‘Ploggers’ find washed-up sea turtle at Seria beach 1

|     Aziz Idris     |

THE carcass of an endangered green sea turtle was found washed ashore on Seria beach last Saturday by a group of ‘ploggers’ while carrying out the weekly activity.

Zafirah Morhsidi together with her close friends sighted the turtle while ‘plogging,’ a portmanteau word meaning picking up rubbish while jogging, the term derived from the Swedish word plocka, which means “to pick”.

Upon inspection of the carcass, Zafirah Morhsidi believed the turtle may have been injured from an accident, as blood was dripping from its swollen head.

Zafirah, an oceanography graduate with an interest in all things nature, explained to the Bulletin the dangers sea turtles face. “Generally, one of the main causes of death of sea turtles is the presence of plastics in their digestive system.

“Sea turtles are susceptible to ingesting rubbish as most plastic bags appear in the water like jellyfish and are thus mistaken as food.”

‘Ploggers’ find washed-up sea turtle at Seria beach 2
The washed-up green sea turtle. – ZAFIRAH MORSHIDI

Local fishermen, meanwhile, said that it isn’t unusual in Brunei for sea turtles to accidentally get hit by boats.

Without a proper post mortem on the turtle, however, the cause of death cannot be confirmed.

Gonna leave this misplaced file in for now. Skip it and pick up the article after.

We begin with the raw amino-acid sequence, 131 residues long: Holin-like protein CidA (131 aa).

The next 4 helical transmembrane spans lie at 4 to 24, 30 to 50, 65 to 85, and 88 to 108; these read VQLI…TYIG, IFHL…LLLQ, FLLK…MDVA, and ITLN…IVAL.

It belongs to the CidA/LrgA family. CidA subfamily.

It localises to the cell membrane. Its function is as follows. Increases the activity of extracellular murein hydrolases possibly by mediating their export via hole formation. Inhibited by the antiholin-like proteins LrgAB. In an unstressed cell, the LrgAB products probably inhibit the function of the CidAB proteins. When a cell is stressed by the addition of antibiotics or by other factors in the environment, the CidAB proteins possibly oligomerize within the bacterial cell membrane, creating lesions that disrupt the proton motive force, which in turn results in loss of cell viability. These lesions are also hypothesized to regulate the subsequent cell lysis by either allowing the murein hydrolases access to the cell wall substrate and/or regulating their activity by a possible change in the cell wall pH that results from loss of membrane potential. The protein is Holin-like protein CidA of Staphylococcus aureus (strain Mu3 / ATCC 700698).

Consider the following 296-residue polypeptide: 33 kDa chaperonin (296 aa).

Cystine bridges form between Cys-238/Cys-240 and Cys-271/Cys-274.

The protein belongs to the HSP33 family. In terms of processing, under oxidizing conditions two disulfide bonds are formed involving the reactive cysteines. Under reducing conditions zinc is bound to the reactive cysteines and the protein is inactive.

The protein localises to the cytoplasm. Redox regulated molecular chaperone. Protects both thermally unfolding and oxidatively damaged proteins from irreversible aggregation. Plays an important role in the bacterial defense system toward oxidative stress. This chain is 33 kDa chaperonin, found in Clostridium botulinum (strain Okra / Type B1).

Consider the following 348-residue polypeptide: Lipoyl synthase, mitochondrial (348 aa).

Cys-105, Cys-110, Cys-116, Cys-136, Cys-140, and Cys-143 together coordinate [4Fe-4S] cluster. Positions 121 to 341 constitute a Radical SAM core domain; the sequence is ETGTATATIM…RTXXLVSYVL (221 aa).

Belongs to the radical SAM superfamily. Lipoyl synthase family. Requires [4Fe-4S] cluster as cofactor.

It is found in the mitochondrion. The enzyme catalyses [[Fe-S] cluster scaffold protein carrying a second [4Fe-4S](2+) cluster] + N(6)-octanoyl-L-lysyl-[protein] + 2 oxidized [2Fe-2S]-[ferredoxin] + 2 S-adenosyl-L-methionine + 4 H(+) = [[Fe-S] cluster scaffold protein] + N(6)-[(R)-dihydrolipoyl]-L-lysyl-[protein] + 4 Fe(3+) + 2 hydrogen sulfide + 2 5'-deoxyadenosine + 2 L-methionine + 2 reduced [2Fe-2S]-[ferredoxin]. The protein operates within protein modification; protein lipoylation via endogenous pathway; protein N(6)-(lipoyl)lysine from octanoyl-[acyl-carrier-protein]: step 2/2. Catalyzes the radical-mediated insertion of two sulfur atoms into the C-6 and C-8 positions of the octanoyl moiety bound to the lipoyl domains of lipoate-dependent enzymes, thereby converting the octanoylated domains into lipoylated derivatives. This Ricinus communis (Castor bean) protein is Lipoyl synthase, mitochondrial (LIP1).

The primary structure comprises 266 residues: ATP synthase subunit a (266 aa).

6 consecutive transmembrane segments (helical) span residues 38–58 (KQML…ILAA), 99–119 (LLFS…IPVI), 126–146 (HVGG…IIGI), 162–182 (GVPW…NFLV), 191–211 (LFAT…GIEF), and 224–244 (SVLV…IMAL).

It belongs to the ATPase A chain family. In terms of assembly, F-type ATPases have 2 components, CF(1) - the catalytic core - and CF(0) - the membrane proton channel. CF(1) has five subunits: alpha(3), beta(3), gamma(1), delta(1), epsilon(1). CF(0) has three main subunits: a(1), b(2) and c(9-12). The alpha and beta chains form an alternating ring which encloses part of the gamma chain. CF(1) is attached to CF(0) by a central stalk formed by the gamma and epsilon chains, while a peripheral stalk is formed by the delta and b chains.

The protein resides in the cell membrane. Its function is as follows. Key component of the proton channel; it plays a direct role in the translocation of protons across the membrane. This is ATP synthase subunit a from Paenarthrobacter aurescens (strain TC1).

The matter has been reported to BruWild – a local wildlife conservation non-governmental organisation – and the country’s wildlife authorities, who will conduct a follow-up investigation.

Members of the public and animal lovers can contact the Wildlife Division of the Ministry of Primary Resources and Tourism hotline at 8900990 to report such wildlife deaths.

Brunei’s waters is home to three species of sea turtles: green turtles, hawksbill turtles and olive ridley turtles. Green turtles are listed as “red” by the International Union for Conservation of Nature (IUCN) and considered endangered and vulnerable.

Up until the day of the turtle sighting, Zafirah has conducted three plogging sessions, each lasting up to an hour on average. A total of 26 large bin bags of rubbish, consisting mostly of plastic bottles, were collected within a 50m stretch of the same beach.

“I hope this activity will continue to run on a weekly basis and that the cleaning area will be expanded,” she added.